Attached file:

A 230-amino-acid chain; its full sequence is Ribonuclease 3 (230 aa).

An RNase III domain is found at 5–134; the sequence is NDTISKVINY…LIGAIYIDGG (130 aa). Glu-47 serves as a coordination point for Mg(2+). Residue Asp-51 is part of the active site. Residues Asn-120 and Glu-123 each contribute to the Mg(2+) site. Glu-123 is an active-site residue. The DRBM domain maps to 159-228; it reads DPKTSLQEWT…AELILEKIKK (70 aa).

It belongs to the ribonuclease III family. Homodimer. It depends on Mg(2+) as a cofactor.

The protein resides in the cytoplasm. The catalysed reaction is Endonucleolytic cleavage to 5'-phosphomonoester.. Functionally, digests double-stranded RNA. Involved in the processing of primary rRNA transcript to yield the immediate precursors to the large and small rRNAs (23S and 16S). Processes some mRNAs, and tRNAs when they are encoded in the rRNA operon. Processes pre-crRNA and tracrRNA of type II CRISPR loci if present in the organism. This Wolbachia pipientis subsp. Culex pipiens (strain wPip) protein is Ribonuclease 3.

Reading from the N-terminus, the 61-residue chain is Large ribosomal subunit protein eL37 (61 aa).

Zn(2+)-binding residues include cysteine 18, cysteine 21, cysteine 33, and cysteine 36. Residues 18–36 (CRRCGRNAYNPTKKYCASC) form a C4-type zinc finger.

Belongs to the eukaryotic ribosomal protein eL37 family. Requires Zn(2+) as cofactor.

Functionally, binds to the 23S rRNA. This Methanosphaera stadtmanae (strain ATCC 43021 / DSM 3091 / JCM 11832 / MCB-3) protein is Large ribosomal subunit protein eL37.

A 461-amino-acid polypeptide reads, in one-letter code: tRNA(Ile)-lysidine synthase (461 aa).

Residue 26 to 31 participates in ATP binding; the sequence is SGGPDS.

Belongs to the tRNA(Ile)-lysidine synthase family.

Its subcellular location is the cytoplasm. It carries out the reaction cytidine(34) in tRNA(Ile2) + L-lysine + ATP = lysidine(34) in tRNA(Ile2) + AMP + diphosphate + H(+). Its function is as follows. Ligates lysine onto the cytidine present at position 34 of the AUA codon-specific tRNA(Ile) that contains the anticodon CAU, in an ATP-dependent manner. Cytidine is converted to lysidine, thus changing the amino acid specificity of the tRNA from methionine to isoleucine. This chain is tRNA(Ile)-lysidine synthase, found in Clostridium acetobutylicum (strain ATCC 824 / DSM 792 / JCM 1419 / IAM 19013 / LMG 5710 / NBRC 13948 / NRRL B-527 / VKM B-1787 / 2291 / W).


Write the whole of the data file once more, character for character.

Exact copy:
A 230-amino-acid chain; its full sequence is Ribonuclease 3 (230 aa).

An RNase III domain is found at 5–134; the sequence is NDTISKVINY…LIGAIYIDGG (130 aa). Glu-47 serves as a coordination point for Mg(2+). Residue Asp-51 is part of the active site. Residues Asn-120 and Glu-123 each contribute to the Mg(2+) site. Glu-123 is an active-site residue. The DRBM domain maps to 159-228; it reads DPKTSLQEWT…AELILEKIKK (70 aa).

It belongs to the ribonuclease III family. Homodimer. It depends on Mg(2+) as a cofactor.

The protein resides in the cytoplasm. The catalysed reaction is Endonucleolytic cleavage to 5'-phosphomonoester.. Functionally, digests double-stranded RNA. Involved in the processing of primary rRNA transcript to yield the immediate precursors to the large and small rRNAs (23S and 16S). Processes some mRNAs, and tRNAs when they are encoded in the rRNA operon. Processes pre-crRNA and tracrRNA of type II CRISPR loci if present in the organism. This Wolbachia pipientis subsp. Culex pipiens (strain wPip) protein is Ribonuclease 3.

Reading from the N-terminus, the 61-residue chain is Large ribosomal subunit protein eL37 (61 aa).

Zn(2+)-binding residues include cysteine 18, cysteine 21, cysteine 33, and cysteine 36. Residues 18–36 (CRRCGRNAYNPTKKYCASC) form a C4-type zinc finger.

Belongs to the eukaryotic ribosomal protein eL37 family. Requires Zn(2+) as cofactor.

Functionally, binds to the 23S rRNA. This Methanosphaera stadtmanae (strain ATCC 43021 / DSM 3091 / JCM 11832 / MCB-3) protein is Large ribosomal subunit protein eL37.

A 461-amino-acid polypeptide reads, in one-letter code: tRNA(Ile)-lysidine synthase (461 aa).

Residue 26 to 31 participates in ATP binding; the sequence is SGGPDS.

Belongs to the tRNA(Ile)-lysidine synthase family.

Its subcellular location is the cytoplasm. It carries out the reaction cytidine(34) in tRNA(Ile2) + L-lysine + ATP = lysidine(34) in tRNA(Ile2) + AMP + diphosphate + H(+). Its function is as follows. Ligates lysine onto the cytidine present at position 34 of the AUA codon-specific tRNA(Ile) that contains the anticodon CAU, in an ATP-dependent manner. Cytidine is converted to lysidine, thus changing the amino acid specificity of the tRNA from methionine to isoleucine. This chain is tRNA(Ile)-lysidine synthase, found in Clostridium acetobutylicum (strain ATCC 824 / DSM 792 / JCM 1419 / IAM 19013 / LMG 5710 / NBRC 13948 / NRRL B-527 / VKM B-1787 / 2291 / W).